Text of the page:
Screening & Diagnosis of Autism Spectrum Disorders

Instructor: Karin Gonzalez

Karin has taught middle and high school Health and has a master's degree in social work.

Pediatricians begin screening for developmental disorders like autism spectrum disorders (ASD) as early as a child's 9-month well visit. Learn about ASD and various screening and diagnosis methods in this lesson.

Definition of Autism Spectrum Disorders

Jessica and Jason have been worried about their son, John, since he was about 4-months-old as he has never really shown an interest in people. John, now 17-months-old hardly smiles, gives eye contact, or turns his head at the sound of his name. He can only say the word ''dog'' when the average vocabulary is 50 words for other kids his age. Jason and Jill decide to talk to John's pediatrician in his 18-month well visit about the possibility of autism spectrum disorder.

Autism spectrum disorder (ASD) is a social and communication neurodevelopmental disorder that is usually noticed when a small child has difficulty communicating and socializing with others. It is called a spectrum disorder because there is a large scale of severities and qualities of autism. To illustrate, some autistic children and adults may be academically high-functioning with high intelligence despite their social awkwardness. On the hand, other autistic children and adults are low-functioning in that they have an intellectual disorder, engage in repetitive self-harming behaviors (like head banging), and hardly talk at all.

If a young child is displaying symptoms of ASD, early screening can lead to early diagnosis which is great because it means that the child can get occupational, speech, cognitive, physical, mental health and social therapies as early as possible. Although there is no known cure for ASD, therapies can significantly lower the effects and improve communication and social skills for kids and adults with ASD.

Screening of ASD

Doctors begin asking parents questions about whether or not their children are meeting developmental milestones as early as the 9-month well visit. These questions are meant to be a way to detect any developmental concerns, including those associated with ASD. The American Association of Pediatrics (AAP) recommends that every baby should be screened for developmental disorders and specifically for ASD at the 18-month well visit.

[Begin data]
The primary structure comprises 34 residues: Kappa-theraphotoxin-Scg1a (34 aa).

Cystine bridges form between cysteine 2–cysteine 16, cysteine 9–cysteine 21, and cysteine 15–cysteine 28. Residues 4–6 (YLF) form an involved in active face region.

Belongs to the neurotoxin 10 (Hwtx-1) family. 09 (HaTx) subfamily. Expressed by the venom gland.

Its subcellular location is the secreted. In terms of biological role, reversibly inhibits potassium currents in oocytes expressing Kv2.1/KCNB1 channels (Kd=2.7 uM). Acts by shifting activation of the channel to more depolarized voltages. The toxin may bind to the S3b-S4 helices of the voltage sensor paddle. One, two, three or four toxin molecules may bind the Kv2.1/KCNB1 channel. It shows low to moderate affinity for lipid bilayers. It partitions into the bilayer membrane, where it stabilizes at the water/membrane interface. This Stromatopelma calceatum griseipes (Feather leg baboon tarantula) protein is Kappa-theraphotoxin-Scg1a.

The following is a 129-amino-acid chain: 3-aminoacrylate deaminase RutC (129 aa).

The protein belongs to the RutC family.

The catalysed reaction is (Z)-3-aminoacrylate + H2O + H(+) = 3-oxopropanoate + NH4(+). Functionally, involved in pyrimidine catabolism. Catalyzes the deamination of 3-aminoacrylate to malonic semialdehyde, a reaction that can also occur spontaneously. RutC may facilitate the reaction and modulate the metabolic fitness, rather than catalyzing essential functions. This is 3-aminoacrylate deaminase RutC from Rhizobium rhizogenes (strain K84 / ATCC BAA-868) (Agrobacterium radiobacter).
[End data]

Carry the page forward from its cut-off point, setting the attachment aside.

Parents, like Jessica and Jason, can begin screening for ASD on the internet with the M-CHAT-R. The AAP recommends the Modified Checklist for Autism in Toddlers-Revised (M-CHAT-R™) that can be used with children that are between 18 and 30 months of age. This is a 20-question assessment and follow-up interview. Parents can complete the assessment from the comfort of their own home.

In the week before John's 18-month doctor's visit, Jessica searches the internet and finds the assessment. It takes her merely 10 minutes to answer the 20 questions. She is asked questions about John, like if he:

  • Points to signal that he wants something
  • Looks in the direction that she points to
  • Responds to his name
  • Returns smiles
  • Imitates her
  • Provides eye contact
  • Attempts to get her attention
  • Likes to play pretend

Jessica answers mostly ''no'' on the assessment and is given an immediate result that John is indeed a high risk for ASD.

Questionnaires for Older Children

Social Communication Questionnaire (SCQ) is for kids over the age of 4, and it, like the M-CHAT-R, takes about 10 minutes to complete to assess kids for ASD.

Autism Spectrum Screening Questionnaire (ASSQ) is a 27-question screening tool of children between the ages of 7 to 16. Parents who notice that their child, although smart and academically capable, has social, relationship and communication difficulties, can fill out this questionnaire to see if their child falls on the high end of the spectrum. It's essentially a screening tool for Asperger's Syndrome, but since the Diagnostic Statistical Manual of Mental Disorders 5th edition created an umbrella diagnosis of ASD, which includes Asperger's Syndrome, it is now just a screening tool for high-functioning ASD.

Diagnosis of ASD

There are a number of qualified professionals in the health care field that can diagnose ASD including a child's pediatrician, a child psychologist, neurologist and school psychologist, to name a few.

Jessica and Jason visit child psychologist, Dr. Brown, with John. Diagnosis of a child usually incorporates information obtained from parents and professional observations of the child.

Information obtained from parents/caregivers

Dr. Brown asks Jessica and Jason about the presence of autism-related symptomatic behavior, communication patterns, social skills, relationships, etc. with John. This is known as the Autism Diagnostic Interview- Revised (ADI-R). It's a structured 2-3 hour interview of 93 questions, and it is a key diagnostic tool for ASD.

The Childhood Autism Rating Scale (CARS) is a briefer 15 question scale that takes 5-10 minutes. It can only be used with children ages two and older, though.

The GARS-3: Gilliam Autism Rating Scale-Third Edition is intended for children and young adults ages 3-22. It's one of the most widely used scales to diagnose ASD and it contains 56 questions.

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